The prosecutor (actually, assistant prosecutor) was a very reasonable and understanding lady.  She asked me what happened.  I told her the story.  After chatting about things for a bit, she said, "I'll make you a deal:  You pay the speeding ticket and I'll drop the misdemeanor altogether.  Or, you can plead guilty to the misdemeanor and I'll drop the speeding ticket.  Your choice.  If you decide to go for the first offer, I will, out of courtesy, have to talk to the officer first, but I'm sure he'll be amenable to that.  If you go for the second offer, you need to know that this offense carries a sentence of zero to ninety days in jail and zero to $500 in fines.  Also, all misdemeanors are reported in the paper and if you are convicted of this particular misdemeanor, the DNR can take some action regarding your hunting privileges."  After telling her that I would be happy to take her first offer, she said that she would talk to the officer and get back with me after Jan. 1.  Finally, yesterday, having had another useless court date set for Jan. 5, she got back to me and told me that the deal was on.  So, all I have to do is mail the speeding ticket in with $125.00 and the misdemeanor will be thrown out.  My criminal record will remain squeaky clean, no action will be taken against my hunting privileges, and my name will stay out of the local papers - Pshew!

And, hopefully, this will bring an end to the fun some of my family and friends have been having at my expense (photo-shopped pics of me in jail; headlines depicting me as "Most Wanted," etc.).  Actually, I quite enjoyed that stuff - very funny! :)  But, it can end now . . . it really can. :)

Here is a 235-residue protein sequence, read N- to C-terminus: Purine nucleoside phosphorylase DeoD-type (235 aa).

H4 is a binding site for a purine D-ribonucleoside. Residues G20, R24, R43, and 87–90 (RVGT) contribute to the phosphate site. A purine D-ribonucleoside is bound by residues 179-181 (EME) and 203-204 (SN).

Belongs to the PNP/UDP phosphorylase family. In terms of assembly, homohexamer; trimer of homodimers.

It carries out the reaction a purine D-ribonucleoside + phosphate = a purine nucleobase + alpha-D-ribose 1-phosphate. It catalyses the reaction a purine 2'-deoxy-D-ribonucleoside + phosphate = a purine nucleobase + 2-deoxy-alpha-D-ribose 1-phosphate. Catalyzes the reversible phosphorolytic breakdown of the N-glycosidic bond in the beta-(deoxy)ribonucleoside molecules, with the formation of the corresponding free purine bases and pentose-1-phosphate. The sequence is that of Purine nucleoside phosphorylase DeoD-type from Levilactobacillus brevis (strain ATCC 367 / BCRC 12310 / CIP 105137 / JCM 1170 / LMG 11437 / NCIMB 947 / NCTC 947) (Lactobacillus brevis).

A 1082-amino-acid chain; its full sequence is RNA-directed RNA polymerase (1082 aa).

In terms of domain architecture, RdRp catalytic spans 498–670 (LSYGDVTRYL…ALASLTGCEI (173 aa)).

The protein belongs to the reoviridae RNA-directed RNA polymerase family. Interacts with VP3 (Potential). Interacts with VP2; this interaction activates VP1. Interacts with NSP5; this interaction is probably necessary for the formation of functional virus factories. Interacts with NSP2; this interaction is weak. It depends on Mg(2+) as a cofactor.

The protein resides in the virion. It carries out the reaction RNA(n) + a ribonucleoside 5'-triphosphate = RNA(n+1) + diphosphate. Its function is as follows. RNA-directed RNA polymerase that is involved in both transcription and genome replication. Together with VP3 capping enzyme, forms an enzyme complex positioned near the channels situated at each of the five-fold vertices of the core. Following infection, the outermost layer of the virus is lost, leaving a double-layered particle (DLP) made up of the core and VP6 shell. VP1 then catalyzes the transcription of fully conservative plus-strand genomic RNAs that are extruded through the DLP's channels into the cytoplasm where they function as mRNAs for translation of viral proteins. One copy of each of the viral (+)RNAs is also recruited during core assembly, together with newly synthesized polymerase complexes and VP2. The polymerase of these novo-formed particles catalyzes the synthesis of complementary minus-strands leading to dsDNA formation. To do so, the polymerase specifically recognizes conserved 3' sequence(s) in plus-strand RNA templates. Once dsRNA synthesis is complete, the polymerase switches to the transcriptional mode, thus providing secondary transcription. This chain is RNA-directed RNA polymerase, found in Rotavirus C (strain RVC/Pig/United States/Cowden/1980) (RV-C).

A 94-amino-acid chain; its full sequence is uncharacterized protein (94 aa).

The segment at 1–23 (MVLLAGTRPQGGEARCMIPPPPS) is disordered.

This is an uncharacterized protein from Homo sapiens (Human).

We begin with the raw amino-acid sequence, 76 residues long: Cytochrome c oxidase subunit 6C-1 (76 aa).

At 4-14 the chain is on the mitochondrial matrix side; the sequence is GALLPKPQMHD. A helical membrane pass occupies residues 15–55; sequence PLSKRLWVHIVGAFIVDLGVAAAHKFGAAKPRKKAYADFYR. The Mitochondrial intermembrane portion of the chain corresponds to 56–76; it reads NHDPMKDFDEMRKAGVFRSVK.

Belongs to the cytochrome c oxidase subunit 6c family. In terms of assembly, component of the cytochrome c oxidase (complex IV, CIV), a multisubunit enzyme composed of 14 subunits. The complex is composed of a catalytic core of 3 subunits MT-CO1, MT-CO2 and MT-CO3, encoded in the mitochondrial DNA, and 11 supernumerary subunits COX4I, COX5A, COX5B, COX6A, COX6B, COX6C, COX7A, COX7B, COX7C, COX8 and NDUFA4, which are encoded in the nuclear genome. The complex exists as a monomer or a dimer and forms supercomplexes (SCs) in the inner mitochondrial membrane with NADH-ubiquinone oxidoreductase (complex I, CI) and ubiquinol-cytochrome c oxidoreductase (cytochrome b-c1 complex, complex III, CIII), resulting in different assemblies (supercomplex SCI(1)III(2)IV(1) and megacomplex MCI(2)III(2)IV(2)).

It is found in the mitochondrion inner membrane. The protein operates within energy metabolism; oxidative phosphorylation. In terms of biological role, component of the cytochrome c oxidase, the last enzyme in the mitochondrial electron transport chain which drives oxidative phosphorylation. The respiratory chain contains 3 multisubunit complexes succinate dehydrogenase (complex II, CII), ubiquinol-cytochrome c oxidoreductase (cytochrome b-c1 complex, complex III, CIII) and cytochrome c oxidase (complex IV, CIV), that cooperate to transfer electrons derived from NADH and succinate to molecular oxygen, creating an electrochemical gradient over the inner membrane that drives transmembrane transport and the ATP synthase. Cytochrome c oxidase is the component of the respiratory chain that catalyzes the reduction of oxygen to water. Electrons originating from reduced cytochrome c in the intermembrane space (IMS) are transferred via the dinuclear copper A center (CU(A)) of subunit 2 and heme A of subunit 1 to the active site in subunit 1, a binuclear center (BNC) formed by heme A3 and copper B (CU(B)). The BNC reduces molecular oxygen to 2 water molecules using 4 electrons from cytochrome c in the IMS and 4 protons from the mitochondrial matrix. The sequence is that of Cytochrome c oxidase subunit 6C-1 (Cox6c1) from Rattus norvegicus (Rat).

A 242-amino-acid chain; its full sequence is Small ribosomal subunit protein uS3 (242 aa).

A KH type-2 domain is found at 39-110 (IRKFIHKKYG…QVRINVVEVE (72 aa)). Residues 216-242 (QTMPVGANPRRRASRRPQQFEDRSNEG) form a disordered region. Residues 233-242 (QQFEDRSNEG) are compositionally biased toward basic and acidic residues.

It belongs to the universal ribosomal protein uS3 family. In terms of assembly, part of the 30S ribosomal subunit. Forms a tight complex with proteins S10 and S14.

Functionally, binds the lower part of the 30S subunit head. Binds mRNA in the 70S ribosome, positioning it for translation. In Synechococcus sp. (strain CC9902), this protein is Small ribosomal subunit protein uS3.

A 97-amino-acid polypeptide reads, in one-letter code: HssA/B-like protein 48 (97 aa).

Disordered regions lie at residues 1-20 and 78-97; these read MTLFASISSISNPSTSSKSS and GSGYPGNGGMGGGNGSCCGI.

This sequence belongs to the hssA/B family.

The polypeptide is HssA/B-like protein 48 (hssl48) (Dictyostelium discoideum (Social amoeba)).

Friday, January 8, 2010

Another outstanding post . . .

by Pr. Reed here.  An excerpt, to whet your appetite:

Can anyone imagine Luther clowning around in the pulpit or prancing around in the house of God? Can anyone imagine Bach’s music inspired by anything less than the glory of the Gospel? Can anyone envisage C.F.W. Walther or any of our Lutheran forefathers tolerating doctrinally questionable, insipidly shallow and repetitive ditties in worship when great hymns with theological meat on their bones are available?

What are the deal-breakers?

In response to my recent post, "Legalism & License," a brother pastor emailed me and asked me to name some deal-breakers (practices that would be unacceptable among Lutherans).  For reasons known only to him, he wishes to remain anonymous, which is why he didn't post a response here on the blog.  [SIDEBAR:  While I have my blog set up not to allow anonymous comments, it is pretty simple to create a pseudonymn for yourself and post anonymously here - but, whatever]. 

First of all, I think framing the "worship wars" debate around what are, and are not, "deal-breakers" misses the mark, and is a rather un-Lutheran exercise.  It reeks of a "what-can-I-get-away-with" or "how-far-can-I-go" mentality, and that sort of mentality just ain't Lutheran.  Lutherans are not minimalists.  We don't search for some lowest common denominator in worship, believing that if we do at least such and such, we are being faithful to our theology of worship.